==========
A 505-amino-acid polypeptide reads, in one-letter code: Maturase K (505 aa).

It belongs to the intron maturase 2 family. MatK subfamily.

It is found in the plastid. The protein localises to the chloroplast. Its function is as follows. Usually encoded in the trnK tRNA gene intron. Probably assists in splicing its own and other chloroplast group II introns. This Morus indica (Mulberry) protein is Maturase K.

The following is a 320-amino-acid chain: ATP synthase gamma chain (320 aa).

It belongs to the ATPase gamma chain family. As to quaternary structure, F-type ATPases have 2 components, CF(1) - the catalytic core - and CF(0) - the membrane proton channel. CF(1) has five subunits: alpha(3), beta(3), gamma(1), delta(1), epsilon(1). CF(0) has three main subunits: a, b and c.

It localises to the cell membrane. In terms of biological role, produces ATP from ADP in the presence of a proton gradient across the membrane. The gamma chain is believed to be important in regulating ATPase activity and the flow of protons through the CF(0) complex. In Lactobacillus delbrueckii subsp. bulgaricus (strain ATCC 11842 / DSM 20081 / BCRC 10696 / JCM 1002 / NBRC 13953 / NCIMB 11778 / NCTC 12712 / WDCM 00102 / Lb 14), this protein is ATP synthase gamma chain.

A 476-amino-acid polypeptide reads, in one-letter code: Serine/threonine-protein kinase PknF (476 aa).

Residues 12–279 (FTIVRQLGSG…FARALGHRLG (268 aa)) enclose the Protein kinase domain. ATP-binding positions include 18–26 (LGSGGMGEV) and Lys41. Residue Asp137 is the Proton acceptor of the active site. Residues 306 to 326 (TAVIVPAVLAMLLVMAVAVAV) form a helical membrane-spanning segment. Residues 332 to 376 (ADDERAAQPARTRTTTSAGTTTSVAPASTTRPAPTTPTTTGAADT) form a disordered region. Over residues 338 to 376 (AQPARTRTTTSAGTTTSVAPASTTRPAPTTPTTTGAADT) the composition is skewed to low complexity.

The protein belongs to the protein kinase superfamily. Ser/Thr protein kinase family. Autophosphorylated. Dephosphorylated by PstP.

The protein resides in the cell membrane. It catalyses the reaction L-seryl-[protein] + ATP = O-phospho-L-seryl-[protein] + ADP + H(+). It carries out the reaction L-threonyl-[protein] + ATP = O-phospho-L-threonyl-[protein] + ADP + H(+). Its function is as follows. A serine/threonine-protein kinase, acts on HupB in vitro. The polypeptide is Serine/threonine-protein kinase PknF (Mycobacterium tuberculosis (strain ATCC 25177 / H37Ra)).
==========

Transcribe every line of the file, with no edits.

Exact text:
A 505-amino-acid polypeptide reads, in one-letter code: Maturase K (505 aa).

It belongs to the intron maturase 2 family. MatK subfamily.

It is found in the plastid. The protein localises to the chloroplast. Its function is as follows. Usually encoded in the trnK tRNA gene intron. Probably assists in splicing its own and other chloroplast group II introns. This Morus indica (Mulberry) protein is Maturase K.

The following is a 320-amino-acid chain: ATP synthase gamma chain (320 aa).

It belongs to the ATPase gamma chain family. As to quaternary structure, F-type ATPases have 2 components, CF(1) - the catalytic core - and CF(0) - the membrane proton channel. CF(1) has five subunits: alpha(3), beta(3), gamma(1), delta(1), epsilon(1). CF(0) has three main subunits: a, b and c.

It localises to the cell membrane. In terms of biological role, produces ATP from ADP in the presence of a proton gradient across the membrane. The gamma chain is believed to be important in regulating ATPase activity and the flow of protons through the CF(0) complex. In Lactobacillus delbrueckii subsp. bulgaricus (strain ATCC 11842 / DSM 20081 / BCRC 10696 / JCM 1002 / NBRC 13953 / NCIMB 11778 / NCTC 12712 / WDCM 00102 / Lb 14), this protein is ATP synthase gamma chain.

A 476-amino-acid polypeptide reads, in one-letter code: Serine/threonine-protein kinase PknF (476 aa).

Residues 12–279 (FTIVRQLGSG…FARALGHRLG (268 aa)) enclose the Protein kinase domain. ATP-binding positions include 18–26 (LGSGGMGEV) and Lys41. Residue Asp137 is the Proton acceptor of the active site. Residues 306 to 326 (TAVIVPAVLAMLLVMAVAVAV) form a helical membrane-spanning segment. Residues 332 to 376 (ADDERAAQPARTRTTTSAGTTTSVAPASTTRPAPTTPTTTGAADT) form a disordered region. Over residues 338 to 376 (AQPARTRTTTSAGTTTSVAPASTTRPAPTTPTTTGAADT) the composition is skewed to low complexity.

The protein belongs to the protein kinase superfamily. Ser/Thr protein kinase family. Autophosphorylated. Dephosphorylated by PstP.

The protein resides in the cell membrane. It catalyses the reaction L-seryl-[protein] + ATP = O-phospho-L-seryl-[protein] + ADP + H(+). It carries out the reaction L-threonyl-[protein] + ATP = O-phospho-L-threonyl-[protein] + ADP + H(+). Its function is as follows. A serine/threonine-protein kinase, acts on HupB in vitro. The polypeptide is Serine/threonine-protein kinase PknF (Mycobacterium tuberculosis (strain ATCC 25177 / H37Ra)).